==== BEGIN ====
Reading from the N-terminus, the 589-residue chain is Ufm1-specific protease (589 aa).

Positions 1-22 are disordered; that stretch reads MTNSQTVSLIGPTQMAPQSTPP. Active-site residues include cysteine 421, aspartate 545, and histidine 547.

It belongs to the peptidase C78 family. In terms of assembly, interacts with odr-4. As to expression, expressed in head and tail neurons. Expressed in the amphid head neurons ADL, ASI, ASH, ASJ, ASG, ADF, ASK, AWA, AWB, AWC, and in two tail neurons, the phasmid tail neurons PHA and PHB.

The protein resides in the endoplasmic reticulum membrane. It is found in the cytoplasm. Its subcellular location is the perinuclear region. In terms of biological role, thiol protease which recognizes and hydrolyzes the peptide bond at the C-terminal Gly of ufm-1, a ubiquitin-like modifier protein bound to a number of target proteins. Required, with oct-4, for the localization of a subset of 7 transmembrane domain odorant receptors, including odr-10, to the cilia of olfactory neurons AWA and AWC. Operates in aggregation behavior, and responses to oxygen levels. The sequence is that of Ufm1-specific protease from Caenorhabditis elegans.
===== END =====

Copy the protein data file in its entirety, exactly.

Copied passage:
Reading from the N-terminus, the 589-residue chain is Ufm1-specific protease (589 aa).

Positions 1-22 are disordered; that stretch reads MTNSQTVSLIGPTQMAPQSTPP. Active-site residues include cysteine 421, aspartate 545, and histidine 547.

It belongs to the peptidase C78 family. In terms of assembly, interacts with odr-4. As to expression, expressed in head and tail neurons. Expressed in the amphid head neurons ADL, ASI, ASH, ASJ, ASG, ADF, ASK, AWA, AWB, AWC, and in two tail neurons, the phasmid tail neurons PHA and PHB.

The protein resides in the endoplasmic reticulum membrane. It is found in the cytoplasm. Its subcellular location is the perinuclear region. In terms of biological role, thiol protease which recognizes and hydrolyzes the peptide bond at the C-terminal Gly of ufm-1, a ubiquitin-like modifier protein bound to a number of target proteins. Required, with oct-4, for the localization of a subset of 7 transmembrane domain odorant receptors, including odr-10, to the cilia of olfactory neurons AWA and AWC. Operates in aggregation behavior, and responses to oxygen levels. The sequence is that of Ufm1-specific protease from Caenorhabditis elegans.